Warriors offseason: Big issues
The free-agency bonanza of 2019 was always going to have a huge impact on the Warriors moving forward, but they could never have anticipated just how complicated it would become.
This was supposed to be the summer of Kevin Durant, who could leave the Bay Area with two rings and two NBA Finals MVP awards in his trophy case. Then Durant went down in Game 5 of the NBA Finals with a ruptured Achilles, an injury that will have major ramifications for the entire league.
The Warriors can offer Durant familiarity as he recovers and goes through a lengthy rehabilitation process. They possess a championship roster and organization, a supermax contract and a chance to play in the brand-new Chase Center in San Francisco.
But Golden State isn’t even the betting favorite to sign Durant. New York is seen as KD’s most likely destination, which doesn’t come as much of a surprise considering Durant-to-the-Knicks rumors have been flying around all season. The Clippers and Nets are preparing to chase Durant as well, so the Warriors will have plenty of competition. The injury shouldn’t stop suitors from throwing a lot of money his way.
The primary choices for Durant: a five-year supermax with the Warriors, a four-year regular max from another team and a $31.5 million player option with Golden State for the 2019-20 season. It’s on Durant to make a decision that’s best for him and his future. It will be fascinating to watch what he does knowing he is essentially taking a redshirt year to recover.
One thing the Warriors control? Maxing out Klay Thompson. There is no reason for the front office to mess around with the five-time All-Star, who has averaged 19.5 points on 46.7 percent shooting (41.9 percent from beyond the arc) over eight seasons with Golden State. He is an elite shooter, a terrific perimeter defender and about as low-maintenance as you can get in the NBA. Just give him the five-year, $188 million deal and keep the Thompson-Stephen Curry backcourt intact.
(UPDATE: The Warriors announced early Friday that Thompson suffered a torn left ACL in Game 6 of the NBA Finals. That could change Golden State’s approach to his free agency, but Warriors owner told Chris Haynes of Yahoo Sports the injury “doesn’t change anything as far as I’m concerned.”)
None of this will be cheap, of course. As ESPN’s Bobby Marks recently noted on “The Woj Pod,” bringing Durant and Thompson back would cost the Warriors approximately $160 million in payroll and $230 million in luxury tax next season, and that’s without mentioning Draymond Green’s next contract. He will be an unrestricted free agent after the 2019-20 season, though he could want an extension done in July.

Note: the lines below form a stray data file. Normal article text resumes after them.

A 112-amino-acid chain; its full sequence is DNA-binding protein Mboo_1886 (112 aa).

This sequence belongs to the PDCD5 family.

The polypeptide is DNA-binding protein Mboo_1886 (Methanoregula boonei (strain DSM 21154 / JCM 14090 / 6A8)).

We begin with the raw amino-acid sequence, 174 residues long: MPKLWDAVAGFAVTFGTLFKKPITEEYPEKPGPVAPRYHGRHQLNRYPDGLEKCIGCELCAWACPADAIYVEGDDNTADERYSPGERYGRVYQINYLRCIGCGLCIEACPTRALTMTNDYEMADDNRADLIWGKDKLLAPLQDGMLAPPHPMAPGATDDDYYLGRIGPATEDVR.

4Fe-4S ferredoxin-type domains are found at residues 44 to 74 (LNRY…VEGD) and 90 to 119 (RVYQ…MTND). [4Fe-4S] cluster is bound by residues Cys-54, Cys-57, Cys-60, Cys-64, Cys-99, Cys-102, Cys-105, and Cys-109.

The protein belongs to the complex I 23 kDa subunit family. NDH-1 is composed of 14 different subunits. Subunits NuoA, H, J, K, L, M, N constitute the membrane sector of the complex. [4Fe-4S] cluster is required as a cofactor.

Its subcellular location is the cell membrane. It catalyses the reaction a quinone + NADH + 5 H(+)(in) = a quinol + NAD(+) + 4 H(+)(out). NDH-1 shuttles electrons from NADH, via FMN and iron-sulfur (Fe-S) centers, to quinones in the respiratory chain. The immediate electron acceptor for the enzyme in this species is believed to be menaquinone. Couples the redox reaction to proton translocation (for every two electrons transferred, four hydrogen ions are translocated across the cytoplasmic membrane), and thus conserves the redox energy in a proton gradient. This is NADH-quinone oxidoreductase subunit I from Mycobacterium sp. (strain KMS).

Golden State fans shouldn’t care how much owner Joe Lacob has to spend to maintain this roster, but how deep he wants to go into the tax could ultimately change the trajectory of the franchise. Figuring out which stars will stay is a nice problem to have, but it’s a problem nonetheless.
Warriors offseason: Free-agent outlook
|Kevin Durant||Player option/unrestricted free agent|
|Klay Thompson||Unrestricted free agent|
|DeMarcus Cousins||Unrestricted free agent|
|Kevon Looney||Unrestricted free agent|
|Andrew Bogut||Unrestricted free agent|
|Jonas Jerebko||Unrestricted free agent|
|Quinn Cook||Restricted free agent|
|Jordan Bell||Restricted free agent|
|Damion Lee||Restricted free agent|
(Shaun Livingston is under contract for the 2019-20 season, but his deal is only guaranteed for $2 million. It becomes fully guaranteed if he is not waived before June 30.)
Warriors offseason: The young folks
The most interesting youngster for the Warriors is 23-year-old center Kevon Looney, who emerged as a quality big man in the 2019 playoffs. He displayed an improved ability to finish around the basket, gobbled up rebounds and held his own against smaller guards on switches.
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Unfortunately for Golden State, that means Looney will be making much more than $1.5 million, his salary for this past season. His future could be tied to DeMarcus Cousins, who has a higher ceiling than Looney but may never be the same player after multiple leg injuries.
Then there’s Jordan Bell, the 24-year-old who saw his minutes drop from 14.2 per game as a rookie to 11.6 as a sophomore. Bell played in every Western Conference finals game but also logged six DNPs in the playoffs, perfectly illustrating his inability to produce consistently and earn Steve Kerr’s trust.
Chaos at center won’t grab the same headlines as Durant and Thompson, but the Warriors’ work here could be immensely important to another run at the title.
Warriors offseason: Wait till next year . . .
Golden State will be a contender again next season, whether Durant leaves or stays. The trio of Curry, Thompson (assuming he re-signs) and Green is enough to make the Warriors a formidable opponent to any team in the West without Durant ever touching the floor.
But the work around the margins by general manager Bob Myers becomes that much more important now. If the Warriors don’t boost the supporting cast, they won’t look nearly as terrifying. The Raptors showed there is no reason to wait for the Golden State dynasty to run its course. There are benefits to going all-in right now.
The Warriors enjoyed sitting in their own separate tier for a few years. It appears the rest of the NBA is finally catching up. How will they respond?